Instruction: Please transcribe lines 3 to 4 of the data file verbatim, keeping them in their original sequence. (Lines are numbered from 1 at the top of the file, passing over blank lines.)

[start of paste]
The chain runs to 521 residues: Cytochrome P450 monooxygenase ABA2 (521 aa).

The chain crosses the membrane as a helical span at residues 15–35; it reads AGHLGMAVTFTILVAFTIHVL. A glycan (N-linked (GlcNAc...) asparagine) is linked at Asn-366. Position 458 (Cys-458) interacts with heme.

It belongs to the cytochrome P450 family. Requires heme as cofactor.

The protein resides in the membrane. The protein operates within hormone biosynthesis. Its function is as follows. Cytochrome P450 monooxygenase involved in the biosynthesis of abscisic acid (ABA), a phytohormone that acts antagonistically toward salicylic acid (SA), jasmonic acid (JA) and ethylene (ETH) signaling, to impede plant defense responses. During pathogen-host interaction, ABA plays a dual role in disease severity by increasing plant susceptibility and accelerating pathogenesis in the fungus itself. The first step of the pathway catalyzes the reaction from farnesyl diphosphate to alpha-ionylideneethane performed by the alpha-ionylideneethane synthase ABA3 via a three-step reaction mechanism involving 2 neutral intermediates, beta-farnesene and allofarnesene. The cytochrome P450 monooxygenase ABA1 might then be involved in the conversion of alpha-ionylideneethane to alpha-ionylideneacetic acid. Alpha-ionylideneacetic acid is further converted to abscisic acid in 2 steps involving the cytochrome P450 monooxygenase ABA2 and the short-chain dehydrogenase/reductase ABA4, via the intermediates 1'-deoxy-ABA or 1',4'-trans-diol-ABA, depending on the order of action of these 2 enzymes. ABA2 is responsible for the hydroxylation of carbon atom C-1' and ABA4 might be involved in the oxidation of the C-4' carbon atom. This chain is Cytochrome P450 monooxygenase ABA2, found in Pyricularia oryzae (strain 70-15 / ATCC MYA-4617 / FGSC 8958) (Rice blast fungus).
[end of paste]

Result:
It belongs to the cytochrome P450 family. Requires heme as cofactor.

The protein resides in the membrane. The protein operates within hormone biosynthesis. Its function is as follows. Cytochrome P450 monooxygenase involved in the biosynthesis of abscisic acid (ABA), a phytohormone that acts antagonistically toward salicylic acid (SA), jasmonic acid (JA) and ethylene (ETH) signaling, to impede plant defense responses. During pathogen-host interaction, ABA plays a dual role in disease severity by increasing plant susceptibility and accelerating pathogenesis in the fungus itself. The first step of the pathway catalyzes the reaction from farnesyl diphosphate to alpha-ionylideneethane performed by the alpha-ionylideneethane synthase ABA3 via a three-step reaction mechanism involving 2 neutral intermediates, beta-farnesene and allofarnesene. The cytochrome P450 monooxygenase ABA1 might then be involved in the conversion of alpha-ionylideneethane to alpha-ionylideneacetic acid. Alpha-ionylideneacetic acid is further converted to abscisic acid in 2 steps involving the cytochrome P450 monooxygenase ABA2 and the short-chain dehydrogenase/reductase ABA4, via the intermediates 1'-deoxy-ABA or 1',4'-trans-diol-ABA, depending on the order of action of these 2 enzymes. ABA2 is responsible for the hydroxylation of carbon atom C-1' and ABA4 might be involved in the oxidation of the C-4' carbon atom. This chain is Cytochrome P450 monooxygenase ABA2, found in Pyricularia oryzae (strain 70-15 / ATCC MYA-4617 / FGSC 8958) (Rice blast fungus).